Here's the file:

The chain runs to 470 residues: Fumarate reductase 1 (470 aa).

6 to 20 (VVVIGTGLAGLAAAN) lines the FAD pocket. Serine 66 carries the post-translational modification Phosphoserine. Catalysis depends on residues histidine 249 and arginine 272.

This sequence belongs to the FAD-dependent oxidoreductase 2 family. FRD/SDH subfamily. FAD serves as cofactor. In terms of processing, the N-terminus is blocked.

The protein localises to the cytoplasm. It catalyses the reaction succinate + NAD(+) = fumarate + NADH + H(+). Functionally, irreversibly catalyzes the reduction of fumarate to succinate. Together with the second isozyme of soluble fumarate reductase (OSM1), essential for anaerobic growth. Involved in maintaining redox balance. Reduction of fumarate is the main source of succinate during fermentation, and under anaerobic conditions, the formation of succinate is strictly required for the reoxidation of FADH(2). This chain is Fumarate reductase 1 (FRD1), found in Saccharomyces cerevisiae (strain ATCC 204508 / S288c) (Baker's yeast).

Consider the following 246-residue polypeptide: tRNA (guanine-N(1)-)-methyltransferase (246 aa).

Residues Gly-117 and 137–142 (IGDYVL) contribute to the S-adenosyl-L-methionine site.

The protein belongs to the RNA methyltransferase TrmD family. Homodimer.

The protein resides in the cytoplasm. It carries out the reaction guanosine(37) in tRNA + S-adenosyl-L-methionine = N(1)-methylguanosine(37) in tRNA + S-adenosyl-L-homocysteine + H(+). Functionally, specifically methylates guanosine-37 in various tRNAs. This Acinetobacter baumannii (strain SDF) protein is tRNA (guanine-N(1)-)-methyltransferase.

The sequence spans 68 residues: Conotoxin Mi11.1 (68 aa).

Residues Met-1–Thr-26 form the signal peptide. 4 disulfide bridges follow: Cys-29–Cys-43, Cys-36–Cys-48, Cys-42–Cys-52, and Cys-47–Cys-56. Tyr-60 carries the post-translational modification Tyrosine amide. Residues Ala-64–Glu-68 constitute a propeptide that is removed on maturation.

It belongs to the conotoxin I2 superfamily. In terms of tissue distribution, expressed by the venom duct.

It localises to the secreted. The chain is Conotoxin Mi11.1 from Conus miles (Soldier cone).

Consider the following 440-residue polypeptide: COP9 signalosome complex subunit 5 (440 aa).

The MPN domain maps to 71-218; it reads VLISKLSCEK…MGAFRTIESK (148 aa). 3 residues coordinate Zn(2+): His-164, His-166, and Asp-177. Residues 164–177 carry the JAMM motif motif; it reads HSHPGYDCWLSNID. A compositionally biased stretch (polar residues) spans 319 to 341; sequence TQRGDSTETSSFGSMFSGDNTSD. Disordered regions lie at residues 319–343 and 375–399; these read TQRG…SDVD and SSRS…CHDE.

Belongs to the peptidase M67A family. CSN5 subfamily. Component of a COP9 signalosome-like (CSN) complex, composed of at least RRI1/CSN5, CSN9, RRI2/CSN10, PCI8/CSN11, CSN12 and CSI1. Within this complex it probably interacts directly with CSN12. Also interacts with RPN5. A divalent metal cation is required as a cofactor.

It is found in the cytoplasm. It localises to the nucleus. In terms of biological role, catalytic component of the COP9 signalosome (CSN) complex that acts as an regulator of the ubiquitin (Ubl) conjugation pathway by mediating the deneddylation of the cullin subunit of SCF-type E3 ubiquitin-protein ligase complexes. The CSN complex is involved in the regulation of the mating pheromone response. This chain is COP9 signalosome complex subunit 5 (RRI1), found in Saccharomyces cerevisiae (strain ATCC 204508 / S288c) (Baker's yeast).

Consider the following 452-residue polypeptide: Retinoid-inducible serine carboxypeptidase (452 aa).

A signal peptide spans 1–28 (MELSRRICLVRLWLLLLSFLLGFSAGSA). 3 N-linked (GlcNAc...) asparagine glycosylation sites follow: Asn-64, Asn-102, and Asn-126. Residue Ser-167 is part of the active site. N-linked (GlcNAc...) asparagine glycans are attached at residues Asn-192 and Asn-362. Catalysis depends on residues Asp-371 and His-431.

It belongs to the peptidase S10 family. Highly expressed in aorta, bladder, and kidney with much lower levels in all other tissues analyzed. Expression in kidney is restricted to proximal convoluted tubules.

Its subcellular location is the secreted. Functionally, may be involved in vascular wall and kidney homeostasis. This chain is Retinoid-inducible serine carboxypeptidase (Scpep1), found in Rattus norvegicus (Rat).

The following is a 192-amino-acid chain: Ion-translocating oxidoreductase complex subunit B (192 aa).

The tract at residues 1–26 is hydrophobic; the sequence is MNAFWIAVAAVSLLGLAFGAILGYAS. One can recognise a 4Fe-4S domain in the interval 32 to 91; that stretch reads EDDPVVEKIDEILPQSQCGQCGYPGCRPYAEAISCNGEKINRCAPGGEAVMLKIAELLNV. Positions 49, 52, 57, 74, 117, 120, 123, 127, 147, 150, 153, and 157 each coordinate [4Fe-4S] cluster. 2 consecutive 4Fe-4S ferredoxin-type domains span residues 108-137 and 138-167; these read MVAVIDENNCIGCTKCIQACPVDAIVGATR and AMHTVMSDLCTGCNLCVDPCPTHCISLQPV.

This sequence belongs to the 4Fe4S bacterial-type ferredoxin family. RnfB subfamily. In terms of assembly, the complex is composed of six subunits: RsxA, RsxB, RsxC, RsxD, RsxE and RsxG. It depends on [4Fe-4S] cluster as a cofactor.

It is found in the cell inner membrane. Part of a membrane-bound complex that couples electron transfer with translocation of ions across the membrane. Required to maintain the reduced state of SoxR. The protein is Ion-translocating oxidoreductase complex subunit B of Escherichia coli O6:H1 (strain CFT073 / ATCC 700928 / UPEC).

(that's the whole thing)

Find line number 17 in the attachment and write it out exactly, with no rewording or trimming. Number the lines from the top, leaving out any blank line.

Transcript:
Consider the following 452-residue polypeptide: Retinoid-inducible serine carboxypeptidase (452 aa).